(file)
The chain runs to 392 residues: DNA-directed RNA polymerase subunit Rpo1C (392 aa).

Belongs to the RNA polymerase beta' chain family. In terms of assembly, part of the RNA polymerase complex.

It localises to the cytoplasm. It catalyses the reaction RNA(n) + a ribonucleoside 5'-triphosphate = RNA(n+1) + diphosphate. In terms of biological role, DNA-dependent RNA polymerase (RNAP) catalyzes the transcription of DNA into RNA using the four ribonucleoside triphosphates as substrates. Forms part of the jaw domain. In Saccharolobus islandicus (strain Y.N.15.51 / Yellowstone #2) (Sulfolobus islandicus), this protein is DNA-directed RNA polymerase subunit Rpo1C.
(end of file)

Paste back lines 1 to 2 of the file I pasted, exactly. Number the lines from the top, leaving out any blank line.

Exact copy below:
The chain runs to 392 residues: DNA-directed RNA polymerase subunit Rpo1C (392 aa).

Belongs to the RNA polymerase beta' chain family. In terms of assembly, part of the RNA polymerase complex.